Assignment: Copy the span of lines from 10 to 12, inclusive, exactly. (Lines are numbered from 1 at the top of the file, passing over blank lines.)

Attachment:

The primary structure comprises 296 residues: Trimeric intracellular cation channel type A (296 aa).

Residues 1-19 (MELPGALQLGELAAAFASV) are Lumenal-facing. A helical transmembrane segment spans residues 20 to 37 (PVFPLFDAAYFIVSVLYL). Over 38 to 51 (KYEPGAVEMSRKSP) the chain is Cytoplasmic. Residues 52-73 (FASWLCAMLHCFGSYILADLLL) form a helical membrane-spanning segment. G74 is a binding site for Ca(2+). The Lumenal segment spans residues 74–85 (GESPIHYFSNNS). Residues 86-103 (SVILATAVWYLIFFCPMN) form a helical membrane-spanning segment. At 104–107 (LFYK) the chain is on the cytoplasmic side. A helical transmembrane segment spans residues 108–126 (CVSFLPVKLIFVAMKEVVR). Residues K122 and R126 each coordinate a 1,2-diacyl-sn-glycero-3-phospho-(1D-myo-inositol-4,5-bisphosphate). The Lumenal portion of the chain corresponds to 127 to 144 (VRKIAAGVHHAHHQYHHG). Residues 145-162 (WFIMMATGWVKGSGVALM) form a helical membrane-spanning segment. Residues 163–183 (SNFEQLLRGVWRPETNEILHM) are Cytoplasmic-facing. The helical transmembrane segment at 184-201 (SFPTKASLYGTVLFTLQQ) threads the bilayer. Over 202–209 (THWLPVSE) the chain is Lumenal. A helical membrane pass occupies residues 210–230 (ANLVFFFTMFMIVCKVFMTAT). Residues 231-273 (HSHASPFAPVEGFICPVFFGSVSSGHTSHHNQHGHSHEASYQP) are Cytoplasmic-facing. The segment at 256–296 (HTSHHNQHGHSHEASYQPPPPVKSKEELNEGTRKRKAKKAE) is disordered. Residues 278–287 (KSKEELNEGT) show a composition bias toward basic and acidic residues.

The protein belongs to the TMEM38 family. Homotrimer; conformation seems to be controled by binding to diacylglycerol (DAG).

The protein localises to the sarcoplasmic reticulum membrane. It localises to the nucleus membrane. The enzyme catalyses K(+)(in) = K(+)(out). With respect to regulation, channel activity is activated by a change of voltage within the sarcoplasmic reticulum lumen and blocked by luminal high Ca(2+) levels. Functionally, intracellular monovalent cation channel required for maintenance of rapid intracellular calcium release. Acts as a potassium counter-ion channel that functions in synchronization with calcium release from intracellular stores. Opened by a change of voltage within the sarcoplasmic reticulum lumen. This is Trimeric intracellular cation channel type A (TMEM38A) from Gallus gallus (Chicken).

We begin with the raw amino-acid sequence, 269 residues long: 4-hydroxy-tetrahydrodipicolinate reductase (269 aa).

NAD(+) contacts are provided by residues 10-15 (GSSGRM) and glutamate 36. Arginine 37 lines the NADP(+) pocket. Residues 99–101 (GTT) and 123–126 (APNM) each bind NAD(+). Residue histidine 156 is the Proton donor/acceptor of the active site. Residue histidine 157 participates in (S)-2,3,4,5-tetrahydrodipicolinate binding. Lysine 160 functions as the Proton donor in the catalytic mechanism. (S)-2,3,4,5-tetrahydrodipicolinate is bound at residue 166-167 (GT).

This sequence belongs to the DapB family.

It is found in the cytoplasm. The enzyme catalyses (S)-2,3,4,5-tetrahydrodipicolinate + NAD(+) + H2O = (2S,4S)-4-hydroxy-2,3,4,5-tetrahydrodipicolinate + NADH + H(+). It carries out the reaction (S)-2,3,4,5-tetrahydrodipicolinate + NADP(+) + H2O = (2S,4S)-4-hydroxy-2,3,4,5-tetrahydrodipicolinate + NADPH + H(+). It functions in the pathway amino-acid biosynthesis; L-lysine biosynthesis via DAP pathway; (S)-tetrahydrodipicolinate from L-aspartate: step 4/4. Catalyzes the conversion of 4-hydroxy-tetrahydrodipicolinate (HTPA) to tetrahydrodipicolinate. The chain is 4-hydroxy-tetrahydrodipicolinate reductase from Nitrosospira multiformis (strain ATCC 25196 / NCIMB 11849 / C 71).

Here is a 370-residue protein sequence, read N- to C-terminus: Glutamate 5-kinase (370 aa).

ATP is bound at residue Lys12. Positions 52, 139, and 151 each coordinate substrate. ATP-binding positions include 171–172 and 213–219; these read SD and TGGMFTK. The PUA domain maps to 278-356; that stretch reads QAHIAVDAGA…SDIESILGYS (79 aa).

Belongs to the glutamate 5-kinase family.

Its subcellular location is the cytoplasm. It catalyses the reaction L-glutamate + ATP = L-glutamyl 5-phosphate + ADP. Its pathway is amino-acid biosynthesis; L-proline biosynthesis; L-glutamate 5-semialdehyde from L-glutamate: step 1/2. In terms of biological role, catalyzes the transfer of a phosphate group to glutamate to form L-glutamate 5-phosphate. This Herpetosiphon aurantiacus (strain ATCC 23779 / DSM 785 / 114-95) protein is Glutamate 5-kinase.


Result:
ATP is bound at residue Lys12. Positions 52, 139, and 151 each coordinate substrate. ATP-binding positions include 171–172 and 213–219; these read SD and TGGMFTK. The PUA domain maps to 278-356; that stretch reads QAHIAVDAGA…SDIESILGYS (79 aa).

Belongs to the glutamate 5-kinase family.

Its subcellular location is the cytoplasm. It catalyses the reaction L-glutamate + ATP = L-glutamyl 5-phosphate + ADP. Its pathway is amino-acid biosynthesis; L-proline biosynthesis; L-glutamate 5-semialdehyde from L-glutamate: step 1/2. In terms of biological role, catalyzes the transfer of a phosphate group to glutamate to form L-glutamate 5-phosphate. This Herpetosiphon aurantiacus (strain ATCC 23779 / DSM 785 / 114-95) protein is Glutamate 5-kinase.